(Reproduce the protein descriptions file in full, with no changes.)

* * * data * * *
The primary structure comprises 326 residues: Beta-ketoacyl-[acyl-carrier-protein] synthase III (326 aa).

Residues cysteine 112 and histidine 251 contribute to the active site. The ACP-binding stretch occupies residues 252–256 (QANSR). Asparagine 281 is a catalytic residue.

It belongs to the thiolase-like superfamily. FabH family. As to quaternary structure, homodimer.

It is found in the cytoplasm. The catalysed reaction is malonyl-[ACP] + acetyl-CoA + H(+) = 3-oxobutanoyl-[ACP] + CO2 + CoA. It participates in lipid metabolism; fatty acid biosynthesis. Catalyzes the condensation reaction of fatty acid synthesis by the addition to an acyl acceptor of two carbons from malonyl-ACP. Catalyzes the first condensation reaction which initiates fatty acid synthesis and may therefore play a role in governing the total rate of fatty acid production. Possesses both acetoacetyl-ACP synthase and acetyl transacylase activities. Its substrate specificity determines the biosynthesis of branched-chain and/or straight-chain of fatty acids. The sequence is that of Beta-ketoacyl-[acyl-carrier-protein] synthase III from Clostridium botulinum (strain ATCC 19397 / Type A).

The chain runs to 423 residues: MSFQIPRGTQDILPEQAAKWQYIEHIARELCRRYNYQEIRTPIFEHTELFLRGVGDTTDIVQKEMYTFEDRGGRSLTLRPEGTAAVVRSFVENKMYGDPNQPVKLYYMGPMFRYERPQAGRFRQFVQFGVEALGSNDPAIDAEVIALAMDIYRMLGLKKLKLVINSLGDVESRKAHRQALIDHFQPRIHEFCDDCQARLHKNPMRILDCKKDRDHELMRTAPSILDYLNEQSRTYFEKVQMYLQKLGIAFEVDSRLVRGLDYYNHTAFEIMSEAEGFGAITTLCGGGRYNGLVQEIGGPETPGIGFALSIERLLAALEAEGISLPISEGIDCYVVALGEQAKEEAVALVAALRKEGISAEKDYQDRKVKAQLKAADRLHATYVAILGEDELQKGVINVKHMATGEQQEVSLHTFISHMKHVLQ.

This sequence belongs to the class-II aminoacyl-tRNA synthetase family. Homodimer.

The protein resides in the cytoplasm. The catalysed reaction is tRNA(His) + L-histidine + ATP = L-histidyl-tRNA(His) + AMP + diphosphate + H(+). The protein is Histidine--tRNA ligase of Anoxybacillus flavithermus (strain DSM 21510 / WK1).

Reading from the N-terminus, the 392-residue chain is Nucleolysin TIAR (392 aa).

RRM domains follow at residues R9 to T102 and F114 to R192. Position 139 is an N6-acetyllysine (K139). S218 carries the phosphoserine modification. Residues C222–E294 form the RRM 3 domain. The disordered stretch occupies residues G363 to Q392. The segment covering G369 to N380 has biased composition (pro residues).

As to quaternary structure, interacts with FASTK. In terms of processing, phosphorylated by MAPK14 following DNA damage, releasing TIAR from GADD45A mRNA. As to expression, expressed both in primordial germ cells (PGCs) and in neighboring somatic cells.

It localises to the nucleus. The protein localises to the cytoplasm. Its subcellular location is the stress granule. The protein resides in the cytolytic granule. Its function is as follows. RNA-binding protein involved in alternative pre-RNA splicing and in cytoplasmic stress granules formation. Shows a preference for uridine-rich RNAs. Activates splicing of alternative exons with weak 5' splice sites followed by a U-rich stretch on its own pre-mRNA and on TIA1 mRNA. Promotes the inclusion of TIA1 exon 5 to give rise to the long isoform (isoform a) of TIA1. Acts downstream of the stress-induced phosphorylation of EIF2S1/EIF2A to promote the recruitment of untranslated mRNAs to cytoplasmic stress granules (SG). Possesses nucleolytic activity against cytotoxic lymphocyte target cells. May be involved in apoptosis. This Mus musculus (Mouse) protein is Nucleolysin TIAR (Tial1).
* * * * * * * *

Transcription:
The primary structure comprises 326 residues: Beta-ketoacyl-[acyl-carrier-protein] synthase III (326 aa).

Residues cysteine 112 and histidine 251 contribute to the active site. The ACP-binding stretch occupies residues 252–256 (QANSR). Asparagine 281 is a catalytic residue.

It belongs to the thiolase-like superfamily. FabH family. As to quaternary structure, homodimer.

It is found in the cytoplasm. The catalysed reaction is malonyl-[ACP] + acetyl-CoA + H(+) = 3-oxobutanoyl-[ACP] + CO2 + CoA. It participates in lipid metabolism; fatty acid biosynthesis. Catalyzes the condensation reaction of fatty acid synthesis by the addition to an acyl acceptor of two carbons from malonyl-ACP. Catalyzes the first condensation reaction which initiates fatty acid synthesis and may therefore play a role in governing the total rate of fatty acid production. Possesses both acetoacetyl-ACP synthase and acetyl transacylase activities. Its substrate specificity determines the biosynthesis of branched-chain and/or straight-chain of fatty acids. The sequence is that of Beta-ketoacyl-[acyl-carrier-protein] synthase III from Clostridium botulinum (strain ATCC 19397 / Type A).

The chain runs to 423 residues: MSFQIPRGTQDILPEQAAKWQYIEHIARELCRRYNYQEIRTPIFEHTELFLRGVGDTTDIVQKEMYTFEDRGGRSLTLRPEGTAAVVRSFVENKMYGDPNQPVKLYYMGPMFRYERPQAGRFRQFVQFGVEALGSNDPAIDAEVIALAMDIYRMLGLKKLKLVINSLGDVESRKAHRQALIDHFQPRIHEFCDDCQARLHKNPMRILDCKKDRDHELMRTAPSILDYLNEQSRTYFEKVQMYLQKLGIAFEVDSRLVRGLDYYNHTAFEIMSEAEGFGAITTLCGGGRYNGLVQEIGGPETPGIGFALSIERLLAALEAEGISLPISEGIDCYVVALGEQAKEEAVALVAALRKEGISAEKDYQDRKVKAQLKAADRLHATYVAILGEDELQKGVINVKHMATGEQQEVSLHTFISHMKHVLQ.

This sequence belongs to the class-II aminoacyl-tRNA synthetase family. Homodimer.

The protein resides in the cytoplasm. The catalysed reaction is tRNA(His) + L-histidine + ATP = L-histidyl-tRNA(His) + AMP + diphosphate + H(+). The protein is Histidine--tRNA ligase of Anoxybacillus flavithermus (strain DSM 21510 / WK1).

Reading from the N-terminus, the 392-residue chain is Nucleolysin TIAR (392 aa).

RRM domains follow at residues R9 to T102 and F114 to R192. Position 139 is an N6-acetyllysine (K139). S218 carries the phosphoserine modification. Residues C222–E294 form the RRM 3 domain. The disordered stretch occupies residues G363 to Q392. The segment covering G369 to N380 has biased composition (pro residues).

As to quaternary structure, interacts with FASTK. In terms of processing, phosphorylated by MAPK14 following DNA damage, releasing TIAR from GADD45A mRNA. As to expression, expressed both in primordial germ cells (PGCs) and in neighboring somatic cells.

It localises to the nucleus. The protein localises to the cytoplasm. Its subcellular location is the stress granule. The protein resides in the cytolytic granule. Its function is as follows. RNA-binding protein involved in alternative pre-RNA splicing and in cytoplasmic stress granules formation. Shows a preference for uridine-rich RNAs. Activates splicing of alternative exons with weak 5' splice sites followed by a U-rich stretch on its own pre-mRNA and on TIA1 mRNA. Promotes the inclusion of TIA1 exon 5 to give rise to the long isoform (isoform a) of TIA1. Acts downstream of the stress-induced phosphorylation of EIF2S1/EIF2A to promote the recruitment of untranslated mRNAs to cytoplasmic stress granules (SG). Possesses nucleolytic activity against cytotoxic lymphocyte target cells. May be involved in apoptosis. This Mus musculus (Mouse) protein is Nucleolysin TIAR (Tial1).